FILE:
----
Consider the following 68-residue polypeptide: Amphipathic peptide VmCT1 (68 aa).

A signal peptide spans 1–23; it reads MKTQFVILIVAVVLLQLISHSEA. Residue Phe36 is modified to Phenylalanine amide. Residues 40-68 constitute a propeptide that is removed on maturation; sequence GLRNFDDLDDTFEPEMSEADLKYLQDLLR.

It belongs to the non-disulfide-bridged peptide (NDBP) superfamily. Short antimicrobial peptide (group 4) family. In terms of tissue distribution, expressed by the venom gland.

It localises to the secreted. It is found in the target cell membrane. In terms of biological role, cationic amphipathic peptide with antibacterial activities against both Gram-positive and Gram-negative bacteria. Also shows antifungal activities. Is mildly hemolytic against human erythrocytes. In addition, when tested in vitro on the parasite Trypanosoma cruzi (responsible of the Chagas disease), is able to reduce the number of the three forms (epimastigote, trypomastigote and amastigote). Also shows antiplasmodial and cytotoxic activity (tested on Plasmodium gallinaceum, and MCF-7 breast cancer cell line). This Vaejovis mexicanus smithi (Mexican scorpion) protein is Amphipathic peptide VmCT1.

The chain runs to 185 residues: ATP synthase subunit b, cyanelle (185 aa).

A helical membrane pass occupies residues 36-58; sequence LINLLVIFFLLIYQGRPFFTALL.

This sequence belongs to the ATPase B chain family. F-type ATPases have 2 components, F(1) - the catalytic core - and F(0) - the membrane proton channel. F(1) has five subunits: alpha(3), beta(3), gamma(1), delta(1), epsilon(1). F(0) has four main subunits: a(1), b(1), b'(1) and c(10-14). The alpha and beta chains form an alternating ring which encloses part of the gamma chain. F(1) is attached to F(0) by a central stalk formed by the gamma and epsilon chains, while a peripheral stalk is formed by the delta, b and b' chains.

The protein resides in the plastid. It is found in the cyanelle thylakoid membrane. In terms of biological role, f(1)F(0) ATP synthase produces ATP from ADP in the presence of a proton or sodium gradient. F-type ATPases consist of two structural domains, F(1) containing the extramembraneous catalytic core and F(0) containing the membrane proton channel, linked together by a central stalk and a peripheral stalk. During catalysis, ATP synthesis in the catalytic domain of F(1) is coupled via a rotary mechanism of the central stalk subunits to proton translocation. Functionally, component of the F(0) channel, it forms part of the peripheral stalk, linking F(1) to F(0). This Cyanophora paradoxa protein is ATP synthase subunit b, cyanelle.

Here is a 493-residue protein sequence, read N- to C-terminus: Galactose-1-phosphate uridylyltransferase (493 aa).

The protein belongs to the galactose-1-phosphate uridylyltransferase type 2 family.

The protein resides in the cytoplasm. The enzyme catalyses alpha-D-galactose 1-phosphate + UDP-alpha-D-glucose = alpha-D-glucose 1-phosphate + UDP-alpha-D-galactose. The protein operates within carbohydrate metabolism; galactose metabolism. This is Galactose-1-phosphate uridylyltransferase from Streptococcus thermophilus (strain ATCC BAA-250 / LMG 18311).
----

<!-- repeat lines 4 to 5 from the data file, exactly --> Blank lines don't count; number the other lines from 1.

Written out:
It localises to the secreted. It is found in the target cell membrane. In terms of biological role, cationic amphipathic peptide with antibacterial activities against both Gram-positive and Gram-negative bacteria. Also shows antifungal activities. Is mildly hemolytic against human erythrocytes. In addition, when tested in vitro on the parasite Trypanosoma cruzi (responsible of the Chagas disease), is able to reduce the number of the three forms (epimastigote, trypomastigote and amastigote). Also shows antiplasmodial and cytotoxic activity (tested on Plasmodium gallinaceum, and MCF-7 breast cancer cell line). This Vaejovis mexicanus smithi (Mexican scorpion) protein is Amphipathic peptide VmCT1.

The chain runs to 185 residues: ATP synthase subunit b, cyanelle (185 aa).